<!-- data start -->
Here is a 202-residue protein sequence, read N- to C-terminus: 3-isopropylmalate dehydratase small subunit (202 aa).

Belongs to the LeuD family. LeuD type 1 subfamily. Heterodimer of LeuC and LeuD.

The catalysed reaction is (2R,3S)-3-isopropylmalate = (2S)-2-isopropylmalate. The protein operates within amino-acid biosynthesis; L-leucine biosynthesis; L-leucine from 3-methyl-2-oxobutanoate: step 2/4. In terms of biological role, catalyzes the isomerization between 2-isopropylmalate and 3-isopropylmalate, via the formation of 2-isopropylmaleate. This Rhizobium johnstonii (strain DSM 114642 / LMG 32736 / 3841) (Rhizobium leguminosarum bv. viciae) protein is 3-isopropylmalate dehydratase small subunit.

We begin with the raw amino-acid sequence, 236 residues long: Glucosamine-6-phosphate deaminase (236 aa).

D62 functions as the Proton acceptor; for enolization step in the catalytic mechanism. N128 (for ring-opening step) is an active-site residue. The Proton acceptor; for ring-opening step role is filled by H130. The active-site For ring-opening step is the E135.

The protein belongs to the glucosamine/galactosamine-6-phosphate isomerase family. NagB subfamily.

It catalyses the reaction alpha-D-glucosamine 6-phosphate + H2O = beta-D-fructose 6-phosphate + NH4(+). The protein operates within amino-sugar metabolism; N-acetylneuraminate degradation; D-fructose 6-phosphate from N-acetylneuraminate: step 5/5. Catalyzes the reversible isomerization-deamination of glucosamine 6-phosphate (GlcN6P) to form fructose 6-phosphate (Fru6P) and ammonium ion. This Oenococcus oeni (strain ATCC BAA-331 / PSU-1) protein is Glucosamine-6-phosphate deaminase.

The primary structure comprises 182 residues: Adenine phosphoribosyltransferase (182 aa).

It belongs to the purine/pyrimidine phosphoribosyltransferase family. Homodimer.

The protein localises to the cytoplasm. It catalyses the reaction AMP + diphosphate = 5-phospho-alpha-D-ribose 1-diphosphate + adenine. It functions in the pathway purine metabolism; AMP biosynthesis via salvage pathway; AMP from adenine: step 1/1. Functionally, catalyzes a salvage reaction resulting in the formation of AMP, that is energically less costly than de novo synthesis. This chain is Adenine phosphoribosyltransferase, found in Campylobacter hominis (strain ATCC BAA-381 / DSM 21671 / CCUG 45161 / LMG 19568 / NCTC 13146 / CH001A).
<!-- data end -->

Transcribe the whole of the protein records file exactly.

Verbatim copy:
Here is a 202-residue protein sequence, read N- to C-terminus: 3-isopropylmalate dehydratase small subunit (202 aa).

Belongs to the LeuD family. LeuD type 1 subfamily. Heterodimer of LeuC and LeuD.

The catalysed reaction is (2R,3S)-3-isopropylmalate = (2S)-2-isopropylmalate. The protein operates within amino-acid biosynthesis; L-leucine biosynthesis; L-leucine from 3-methyl-2-oxobutanoate: step 2/4. In terms of biological role, catalyzes the isomerization between 2-isopropylmalate and 3-isopropylmalate, via the formation of 2-isopropylmaleate. This Rhizobium johnstonii (strain DSM 114642 / LMG 32736 / 3841) (Rhizobium leguminosarum bv. viciae) protein is 3-isopropylmalate dehydratase small subunit.

We begin with the raw amino-acid sequence, 236 residues long: Glucosamine-6-phosphate deaminase (236 aa).

D62 functions as the Proton acceptor; for enolization step in the catalytic mechanism. N128 (for ring-opening step) is an active-site residue. The Proton acceptor; for ring-opening step role is filled by H130. The active-site For ring-opening step is the E135.

The protein belongs to the glucosamine/galactosamine-6-phosphate isomerase family. NagB subfamily.

It catalyses the reaction alpha-D-glucosamine 6-phosphate + H2O = beta-D-fructose 6-phosphate + NH4(+). The protein operates within amino-sugar metabolism; N-acetylneuraminate degradation; D-fructose 6-phosphate from N-acetylneuraminate: step 5/5. Catalyzes the reversible isomerization-deamination of glucosamine 6-phosphate (GlcN6P) to form fructose 6-phosphate (Fru6P) and ammonium ion. This Oenococcus oeni (strain ATCC BAA-331 / PSU-1) protein is Glucosamine-6-phosphate deaminase.

The primary structure comprises 182 residues: Adenine phosphoribosyltransferase (182 aa).

It belongs to the purine/pyrimidine phosphoribosyltransferase family. Homodimer.

The protein localises to the cytoplasm. It catalyses the reaction AMP + diphosphate = 5-phospho-alpha-D-ribose 1-diphosphate + adenine. It functions in the pathway purine metabolism; AMP biosynthesis via salvage pathway; AMP from adenine: step 1/1. Functionally, catalyzes a salvage reaction resulting in the formation of AMP, that is energically less costly than de novo synthesis. This chain is Adenine phosphoribosyltransferase, found in Campylobacter hominis (strain ATCC BAA-381 / DSM 21671 / CCUG 45161 / LMG 19568 / NCTC 13146 / CH001A).